But after 10 and half hours of spine tingling travel we arrived in Villcabamba, and all was quickly forgotten. See Villcabamba is in a beautiful Andean valley, and is where many explorers have come in search of the Fountain of Youth. In fact, legend has it, that said fountain is in fact here, and that truly the water has magical powers of longevity (it is rumoured that many of the citizens of the valley live well into their 100's!!). And while I can't attest to feeling younger while here, I could certainly sense the slow and magical pace of life that would have most people in no hurry to leave this earthly life, and it has certainly left it's mark on me.

For five days we did our very best to make sure we slowed our pace as best we could - except when our guide was encouraging my horse to gallop to everyone's amusement but mine - I've never been one for horses, but these small sturdy horses made me feel like I was riding nothing more than a pony, that is of course my steed decided full bore was a good pace!

Are my feet touching the ground?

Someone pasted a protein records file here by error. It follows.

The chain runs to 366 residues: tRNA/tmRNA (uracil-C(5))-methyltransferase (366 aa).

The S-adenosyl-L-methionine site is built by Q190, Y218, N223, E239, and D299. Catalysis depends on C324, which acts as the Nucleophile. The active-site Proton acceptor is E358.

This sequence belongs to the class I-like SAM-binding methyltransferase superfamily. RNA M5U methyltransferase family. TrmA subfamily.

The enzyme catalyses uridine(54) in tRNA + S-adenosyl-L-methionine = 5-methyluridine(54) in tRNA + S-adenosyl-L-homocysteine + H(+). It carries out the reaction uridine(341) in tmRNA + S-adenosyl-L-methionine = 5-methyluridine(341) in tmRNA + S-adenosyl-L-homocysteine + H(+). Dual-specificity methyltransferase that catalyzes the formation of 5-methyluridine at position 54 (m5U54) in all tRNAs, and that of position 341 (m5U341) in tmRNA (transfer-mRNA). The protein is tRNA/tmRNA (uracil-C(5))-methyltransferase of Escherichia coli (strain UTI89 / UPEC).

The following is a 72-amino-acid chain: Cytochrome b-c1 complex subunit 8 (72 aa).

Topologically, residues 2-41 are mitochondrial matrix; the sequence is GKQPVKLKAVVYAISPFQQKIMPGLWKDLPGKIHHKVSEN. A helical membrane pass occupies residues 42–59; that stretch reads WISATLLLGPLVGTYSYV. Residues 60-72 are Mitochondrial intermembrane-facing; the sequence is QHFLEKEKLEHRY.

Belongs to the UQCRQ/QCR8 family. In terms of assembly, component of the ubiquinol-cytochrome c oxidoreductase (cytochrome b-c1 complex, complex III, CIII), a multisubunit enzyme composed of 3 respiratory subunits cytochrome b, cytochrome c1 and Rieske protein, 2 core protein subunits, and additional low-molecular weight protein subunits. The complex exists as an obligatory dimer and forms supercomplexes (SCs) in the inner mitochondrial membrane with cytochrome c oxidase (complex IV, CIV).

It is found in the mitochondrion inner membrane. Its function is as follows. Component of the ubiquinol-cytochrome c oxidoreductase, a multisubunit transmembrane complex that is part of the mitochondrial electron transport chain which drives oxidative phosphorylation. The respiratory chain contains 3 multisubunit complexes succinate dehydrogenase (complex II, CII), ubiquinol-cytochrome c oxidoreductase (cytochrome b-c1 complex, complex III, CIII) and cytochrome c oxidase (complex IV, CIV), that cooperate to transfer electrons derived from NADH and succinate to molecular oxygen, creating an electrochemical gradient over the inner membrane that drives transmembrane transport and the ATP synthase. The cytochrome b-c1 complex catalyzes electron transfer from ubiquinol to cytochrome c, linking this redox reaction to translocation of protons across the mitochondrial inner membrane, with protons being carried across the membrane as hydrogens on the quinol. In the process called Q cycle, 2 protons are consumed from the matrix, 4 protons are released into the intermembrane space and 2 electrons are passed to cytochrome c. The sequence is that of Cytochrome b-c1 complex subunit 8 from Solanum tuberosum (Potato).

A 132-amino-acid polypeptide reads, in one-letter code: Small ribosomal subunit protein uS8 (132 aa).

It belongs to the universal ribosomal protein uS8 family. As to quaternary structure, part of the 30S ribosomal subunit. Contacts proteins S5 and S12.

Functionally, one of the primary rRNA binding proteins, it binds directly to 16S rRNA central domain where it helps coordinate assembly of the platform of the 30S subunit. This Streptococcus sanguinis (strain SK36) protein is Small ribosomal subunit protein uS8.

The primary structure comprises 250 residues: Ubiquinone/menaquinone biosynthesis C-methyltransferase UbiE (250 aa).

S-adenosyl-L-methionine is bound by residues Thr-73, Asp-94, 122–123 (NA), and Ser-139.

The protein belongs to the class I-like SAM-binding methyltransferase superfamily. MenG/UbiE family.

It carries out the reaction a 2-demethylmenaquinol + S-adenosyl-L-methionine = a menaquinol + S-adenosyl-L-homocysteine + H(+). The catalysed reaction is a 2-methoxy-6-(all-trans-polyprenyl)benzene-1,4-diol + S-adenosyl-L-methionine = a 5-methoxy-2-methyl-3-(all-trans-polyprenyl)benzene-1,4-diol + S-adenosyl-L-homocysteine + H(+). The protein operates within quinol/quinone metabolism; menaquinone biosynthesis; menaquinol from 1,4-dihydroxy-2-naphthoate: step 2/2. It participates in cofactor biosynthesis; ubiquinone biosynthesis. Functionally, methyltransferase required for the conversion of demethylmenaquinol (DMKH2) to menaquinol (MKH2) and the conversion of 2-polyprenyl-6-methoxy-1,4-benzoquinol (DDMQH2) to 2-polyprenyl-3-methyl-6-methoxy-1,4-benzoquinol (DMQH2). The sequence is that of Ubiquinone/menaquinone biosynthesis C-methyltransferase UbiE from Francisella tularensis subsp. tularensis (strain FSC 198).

But for much of the rest of the time things were at a much more serene pace, and I was able to come to know Pachamama (Mother Earth) intimately - something I don't suggest for all because she can be easily angered at the crap we're capable of!!

We followed this up with a much nicer ride back into Loja for our flight to Guayaquil, and fulfill our beach portion of our trip. Of course, not truly realizing our scheduling, and the difficulty of arriving in the late evening, we were left with no choice but to put our faith into strangers to locate us a driver willing to drive us out to the coast, a not so easy 3 hour jaunt. After watching the Argentinian team come through the airport and the stir that caused, it only took us about 20 minutes to secure a ride - once again proving to me that there is so many more good people than bad on this planet of ours. This quick turn-around was however followed by another hour of driving around the Guayaquil suburbs (not exactly a must-see tour) as our driver first had to pick up his sister at her friend's house and drive her home before we could get under way. In the end a small, and interesting price to pay.

The destination this time was Montanita. And I don't want to get into it too much here as this place gets it's own spot on the Top 10 for one of the coolest things I've gotten to experience in this short life, but I will say now - SWEET ASS BEACH TOWN!